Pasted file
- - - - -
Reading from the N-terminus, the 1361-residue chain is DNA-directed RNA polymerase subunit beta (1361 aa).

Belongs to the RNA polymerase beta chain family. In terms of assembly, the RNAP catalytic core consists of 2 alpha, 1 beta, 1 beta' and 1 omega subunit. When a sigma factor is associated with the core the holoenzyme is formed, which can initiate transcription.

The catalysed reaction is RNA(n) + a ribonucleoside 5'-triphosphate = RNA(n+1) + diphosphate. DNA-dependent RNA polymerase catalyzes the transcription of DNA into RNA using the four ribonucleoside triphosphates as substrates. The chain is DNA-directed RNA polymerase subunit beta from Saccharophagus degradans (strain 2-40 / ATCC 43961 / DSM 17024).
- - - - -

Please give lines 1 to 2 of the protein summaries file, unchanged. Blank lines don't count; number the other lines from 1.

Reading from the N-terminus, the 1361-residue chain is DNA-directed RNA polymerase subunit beta (1361 aa).

Belongs to the RNA polymerase beta chain family. In terms of assembly, the RNAP catalytic core consists of 2 alpha, 1 beta, 1 beta' and 1 omega subunit. When a sigma factor is associated with the core the holoenzyme is formed, which can initiate transcription.